Aerosol Instrumentation >> Droplet Measurement Technologies

Photoacoustic Extinctiometer (PAX)

I am interested in this product

Your Name (required)

Your Email (required)

Contact Number

Product Name

Close Form

I am interested in this product

Your Name (required)

Your Email (required)

Contact Number

Product Name

Close Form

Detailed Specs

The PAX uses a modulated diode laser to simultaneously measure light scattering and absorption. The standard 870-nm wavelength is especially sensitive to black carbon particles, since there is relatively little absorption from gases and non-BC aerosol species at this wavelength. PAX laser wavelength options:

  • Red (870 nm) – absorption is highly specific for black carbon (soot) particles; scattering best for large particles
  • Green (532 nm) – measures in the visual range, typically what the human eye observes
  • Blue (405 nm) – absorption correlates to the organic, or brown carbon content; efficient scattering for fine and ultrafine particles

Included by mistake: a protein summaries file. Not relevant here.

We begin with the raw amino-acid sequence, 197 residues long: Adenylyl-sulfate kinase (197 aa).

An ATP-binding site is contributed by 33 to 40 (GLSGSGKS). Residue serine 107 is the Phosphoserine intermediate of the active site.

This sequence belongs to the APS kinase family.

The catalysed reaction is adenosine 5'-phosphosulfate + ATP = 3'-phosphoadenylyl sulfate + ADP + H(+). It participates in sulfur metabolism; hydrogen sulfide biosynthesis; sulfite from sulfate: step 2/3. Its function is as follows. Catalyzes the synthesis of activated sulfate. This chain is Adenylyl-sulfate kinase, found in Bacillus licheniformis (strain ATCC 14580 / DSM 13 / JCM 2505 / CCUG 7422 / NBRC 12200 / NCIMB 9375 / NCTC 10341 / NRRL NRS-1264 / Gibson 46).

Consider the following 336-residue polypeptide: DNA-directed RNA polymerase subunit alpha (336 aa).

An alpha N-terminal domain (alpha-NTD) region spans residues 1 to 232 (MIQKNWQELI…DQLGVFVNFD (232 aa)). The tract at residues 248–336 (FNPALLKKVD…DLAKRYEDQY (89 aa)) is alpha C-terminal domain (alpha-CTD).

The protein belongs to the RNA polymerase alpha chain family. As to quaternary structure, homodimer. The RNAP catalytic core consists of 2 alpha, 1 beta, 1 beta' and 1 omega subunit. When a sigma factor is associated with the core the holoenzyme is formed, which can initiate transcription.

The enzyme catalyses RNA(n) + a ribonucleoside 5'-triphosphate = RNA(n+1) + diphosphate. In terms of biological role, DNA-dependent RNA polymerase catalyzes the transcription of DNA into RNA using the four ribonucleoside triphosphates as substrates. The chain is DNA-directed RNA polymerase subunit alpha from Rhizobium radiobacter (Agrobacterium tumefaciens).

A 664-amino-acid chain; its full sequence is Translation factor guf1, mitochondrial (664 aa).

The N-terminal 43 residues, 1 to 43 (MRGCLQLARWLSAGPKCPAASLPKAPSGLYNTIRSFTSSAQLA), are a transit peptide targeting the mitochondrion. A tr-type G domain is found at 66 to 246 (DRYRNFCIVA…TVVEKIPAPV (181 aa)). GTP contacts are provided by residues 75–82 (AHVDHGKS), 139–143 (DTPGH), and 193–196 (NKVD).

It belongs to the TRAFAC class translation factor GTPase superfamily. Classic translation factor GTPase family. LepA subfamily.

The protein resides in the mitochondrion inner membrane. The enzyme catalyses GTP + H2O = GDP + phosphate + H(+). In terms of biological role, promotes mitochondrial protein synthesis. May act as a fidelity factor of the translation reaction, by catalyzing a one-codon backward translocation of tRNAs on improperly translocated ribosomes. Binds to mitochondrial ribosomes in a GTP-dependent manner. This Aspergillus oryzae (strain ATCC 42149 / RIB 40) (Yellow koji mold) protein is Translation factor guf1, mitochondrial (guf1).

A 1 L/min aerosol sample flow is drawn into the PAX using an internal vacuum pump controlled by two critical orifices. The flow is split between the Nephelometer and photo acoustic resonator for simultaneous measurement of light scattering and absorption. The absorption measurement uses in-situ photo acoustic technology. A laser beam directed through the aerosol stream is modulated at the resonant frequency of the acoustic chamber. Absorbing particles heat up and quickly transfer heat to the surrounding air. The periodic heating produces pressure waves that can be detected with a sensitive microphone. The system then determines the resonator quality factor and resonance frequency, which are needed to quantitatively determine aerosol light absorption. Phase-sensitive detection is used for all sensors. The PAX uses a wide-angle integrating reciprocal Nephelometer to measure the light scattering coefficient. The scattering measurement responds to all particle types regardless of chemical makeup, mixing state, or morphology.